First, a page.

With plenty of preparations made for 2020’s town walks programme, it felt that this year was going to be like no other… As town guides, they have contributed photos and new ideas towards the attractive new flier and as many as four new guides had come forward in response to their request for new people to join them. With six existing town guides and four trainees looking forward to leading their usual twice weekly walks from April to September, what could possibly go wrong?
Covid-19 arrived and their hopes for a rewarding season of interesting town walks with plenty of visitors were halted in their tracks. Plans to lead walks on Saturdays and Mondays this year were abruptly paused and restarted only in July once the Tourist Information Centre (TIC) re-opened. They have a temporary programme currently, hoping that an initially rather quiet situation changes as we get into August and September. So far, they have had visitors from other parts of the UK on their walks.
For now, walks are on Saturdays only, starting as always from the TIC at 10.30 hrs. They are asking everyone, including town guides, to be mindful of social distancing and to wear face coverings (unless you are exempt) to protect us all in case the required distancing should be overlooked at any moment on some of the narrow pavements. Groups are limited to six visitors and preferably tickets should be booked in advance (£5 per adult, free of charge for those under 14 years old). They understand that such adjustments in paring down the programme are not ideal but recognise that we must put everyone’s health first in this very unusual pandemic. If there is a noticeable demand for walks as visitors return to the area, they may reintroduce Monday walks at 10.30 am.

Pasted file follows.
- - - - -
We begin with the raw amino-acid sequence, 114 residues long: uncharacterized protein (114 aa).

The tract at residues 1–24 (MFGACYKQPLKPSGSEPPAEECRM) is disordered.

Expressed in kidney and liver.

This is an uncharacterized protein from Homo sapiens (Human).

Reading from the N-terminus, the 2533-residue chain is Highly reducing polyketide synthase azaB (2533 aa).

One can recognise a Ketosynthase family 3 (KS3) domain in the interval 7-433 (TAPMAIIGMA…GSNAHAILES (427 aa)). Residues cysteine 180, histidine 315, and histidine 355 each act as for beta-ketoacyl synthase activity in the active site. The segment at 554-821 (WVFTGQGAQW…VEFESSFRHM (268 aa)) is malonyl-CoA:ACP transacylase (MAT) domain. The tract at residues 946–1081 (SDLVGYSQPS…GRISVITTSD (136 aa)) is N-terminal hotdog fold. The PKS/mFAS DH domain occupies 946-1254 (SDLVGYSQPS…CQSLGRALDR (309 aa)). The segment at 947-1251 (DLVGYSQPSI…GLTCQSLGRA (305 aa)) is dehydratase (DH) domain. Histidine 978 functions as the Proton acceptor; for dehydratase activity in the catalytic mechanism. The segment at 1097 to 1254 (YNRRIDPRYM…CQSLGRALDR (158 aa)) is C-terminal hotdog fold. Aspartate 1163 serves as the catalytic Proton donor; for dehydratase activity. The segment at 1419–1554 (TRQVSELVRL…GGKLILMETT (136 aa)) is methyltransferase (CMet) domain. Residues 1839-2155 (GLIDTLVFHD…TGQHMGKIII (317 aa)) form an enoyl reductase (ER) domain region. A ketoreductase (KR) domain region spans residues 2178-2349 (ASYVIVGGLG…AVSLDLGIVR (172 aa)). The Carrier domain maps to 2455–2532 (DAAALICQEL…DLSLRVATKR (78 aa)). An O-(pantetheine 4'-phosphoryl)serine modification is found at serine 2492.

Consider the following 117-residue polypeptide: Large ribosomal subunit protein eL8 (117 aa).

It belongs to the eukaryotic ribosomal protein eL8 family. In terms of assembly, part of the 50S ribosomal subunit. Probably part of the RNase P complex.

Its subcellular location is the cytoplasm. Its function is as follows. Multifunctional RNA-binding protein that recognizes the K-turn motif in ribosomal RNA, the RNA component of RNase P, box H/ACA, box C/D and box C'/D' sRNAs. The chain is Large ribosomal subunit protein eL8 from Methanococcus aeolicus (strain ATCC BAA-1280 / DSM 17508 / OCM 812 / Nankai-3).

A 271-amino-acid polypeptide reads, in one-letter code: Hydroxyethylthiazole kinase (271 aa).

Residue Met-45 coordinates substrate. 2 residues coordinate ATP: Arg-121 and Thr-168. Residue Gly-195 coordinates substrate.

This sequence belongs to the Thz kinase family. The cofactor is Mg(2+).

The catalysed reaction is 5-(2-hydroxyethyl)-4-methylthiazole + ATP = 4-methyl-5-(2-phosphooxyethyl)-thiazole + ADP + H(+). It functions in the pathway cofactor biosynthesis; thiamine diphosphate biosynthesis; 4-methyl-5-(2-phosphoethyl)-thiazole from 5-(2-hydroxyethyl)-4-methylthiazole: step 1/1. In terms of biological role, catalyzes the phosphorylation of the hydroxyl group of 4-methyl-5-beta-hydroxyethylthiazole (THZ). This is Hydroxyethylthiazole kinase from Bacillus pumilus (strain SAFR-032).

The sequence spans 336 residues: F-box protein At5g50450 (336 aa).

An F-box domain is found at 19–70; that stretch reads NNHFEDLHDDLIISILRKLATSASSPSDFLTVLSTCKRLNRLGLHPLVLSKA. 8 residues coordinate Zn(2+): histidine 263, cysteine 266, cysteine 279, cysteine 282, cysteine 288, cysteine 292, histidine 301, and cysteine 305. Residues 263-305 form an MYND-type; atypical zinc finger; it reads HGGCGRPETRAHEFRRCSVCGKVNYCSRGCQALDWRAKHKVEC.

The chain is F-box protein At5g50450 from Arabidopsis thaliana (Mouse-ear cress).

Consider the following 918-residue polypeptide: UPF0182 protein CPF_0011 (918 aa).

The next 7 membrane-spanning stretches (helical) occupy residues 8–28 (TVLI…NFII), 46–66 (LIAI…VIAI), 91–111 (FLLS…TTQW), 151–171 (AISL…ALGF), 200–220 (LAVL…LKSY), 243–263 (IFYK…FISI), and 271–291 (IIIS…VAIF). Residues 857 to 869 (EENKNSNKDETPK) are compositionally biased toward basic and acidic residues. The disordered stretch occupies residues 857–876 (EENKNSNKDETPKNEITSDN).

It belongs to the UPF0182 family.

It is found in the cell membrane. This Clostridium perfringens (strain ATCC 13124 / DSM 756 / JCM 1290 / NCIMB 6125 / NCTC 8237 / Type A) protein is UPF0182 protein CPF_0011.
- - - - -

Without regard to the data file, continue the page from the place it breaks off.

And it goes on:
They look forward to seeing you all again on their walks, where they tell you about this fascinating town, particularly in Victorian times. They enjoy showing visitors and residents alike the beautiful historic buildings and attractive parks of Great Malvern, explaining the importance of the nineteenth century Water Cure to Malvern. After being a quiet village for centuries, Malvern became a town in 1851 and was a thriving centre for thousands of visitors. Famous residents were Sir Edward Elgar and Jenny Lind, the soprano known as the Swedish Nightingale, whilst famous visitors included Charles Dickens, Charles Darwin, and Florence Nightingale. You might think that Victorian Malvern was a genteel sort of place, untouched by sex and scandal? Find out differently on a town tour!
For more information, please see their web page at:
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